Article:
Reporters on the Job
• FINDING HUMOR IN BAGHDAD: The Monitor's Scott Peterson has been struck by the efforts of Iraqi civilians to maintain a sense of normalcy. In recent days, those efforts have paralleled preparations for war. Citizens have bought water pumps, laid up food stores, and said their goodbyes to relatives who could leave. But even so, some persist in their determination not to change their lives. For example, today Scott writes about a black comedy - with the staying power (and audience participation) of The Rocky Horror Picture Show - that still plays to packed audiences (page 11).Skip to next paragraph
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• WAITING TO SPEAK: While working on today's story about the role of Premier Zhu Rongji (page 1), the Monitor's Robert Marquand met with a well-known columnist and author at a restaurant. As the meal got under way, the columnist - after praising much of what outgoing Mr. Zhu has accomplished, started talking about China's rural problems. As it turned out, Bob wasn't the only one listening.
"In the code of Chinese etiquette, the waiters are invisible and extremely polite." But as the source started sharing his views that Zhu had left the countryside behind and done very little about rural education in places like Anhui Province, the server could no longer maintain his professional composure.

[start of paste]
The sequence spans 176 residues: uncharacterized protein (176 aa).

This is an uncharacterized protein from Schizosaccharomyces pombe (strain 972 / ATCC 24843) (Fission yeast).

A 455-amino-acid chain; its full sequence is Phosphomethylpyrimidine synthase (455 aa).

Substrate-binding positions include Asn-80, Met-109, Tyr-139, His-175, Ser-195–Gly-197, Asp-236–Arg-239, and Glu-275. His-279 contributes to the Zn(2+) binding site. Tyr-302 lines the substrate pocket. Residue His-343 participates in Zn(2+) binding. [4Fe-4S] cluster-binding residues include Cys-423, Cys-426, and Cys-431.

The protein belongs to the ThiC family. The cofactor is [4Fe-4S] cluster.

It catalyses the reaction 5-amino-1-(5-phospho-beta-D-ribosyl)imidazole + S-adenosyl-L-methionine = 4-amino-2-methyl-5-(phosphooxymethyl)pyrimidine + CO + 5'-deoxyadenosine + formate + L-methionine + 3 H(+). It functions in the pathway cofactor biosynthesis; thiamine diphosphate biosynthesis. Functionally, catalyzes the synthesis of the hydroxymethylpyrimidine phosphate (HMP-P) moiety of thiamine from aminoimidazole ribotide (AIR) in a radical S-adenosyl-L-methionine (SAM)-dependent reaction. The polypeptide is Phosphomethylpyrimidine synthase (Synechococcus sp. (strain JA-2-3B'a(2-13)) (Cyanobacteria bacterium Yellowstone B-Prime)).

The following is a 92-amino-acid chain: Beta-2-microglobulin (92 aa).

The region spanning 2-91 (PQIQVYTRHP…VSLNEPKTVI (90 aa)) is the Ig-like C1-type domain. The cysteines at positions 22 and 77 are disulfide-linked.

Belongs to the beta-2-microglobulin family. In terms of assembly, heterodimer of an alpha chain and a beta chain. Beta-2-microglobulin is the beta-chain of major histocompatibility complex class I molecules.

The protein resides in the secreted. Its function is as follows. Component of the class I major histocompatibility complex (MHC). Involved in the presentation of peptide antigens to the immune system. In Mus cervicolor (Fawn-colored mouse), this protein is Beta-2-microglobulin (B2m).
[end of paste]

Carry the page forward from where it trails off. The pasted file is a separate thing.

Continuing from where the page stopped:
"He put down the plate he was holding, and stopped completely," says Bob. "Then he turned a bit red and exclaimed, 'Wo tong yi! Wo tong yi!' (I agree! I agree!)"
The young waiter, it turned out, was from Anhui Province - and had made his way to the city to find work. "It doesn't happen very often that a kid like this would break protocol," Bob says. "Here was this Beijing University-educated, well-known commentator sharing a moment with this poor young waiter. The columnist was pleased that the waiter spoke up. Within the veneer of Chinese politeness, this would almost never happen."
David Clark Scott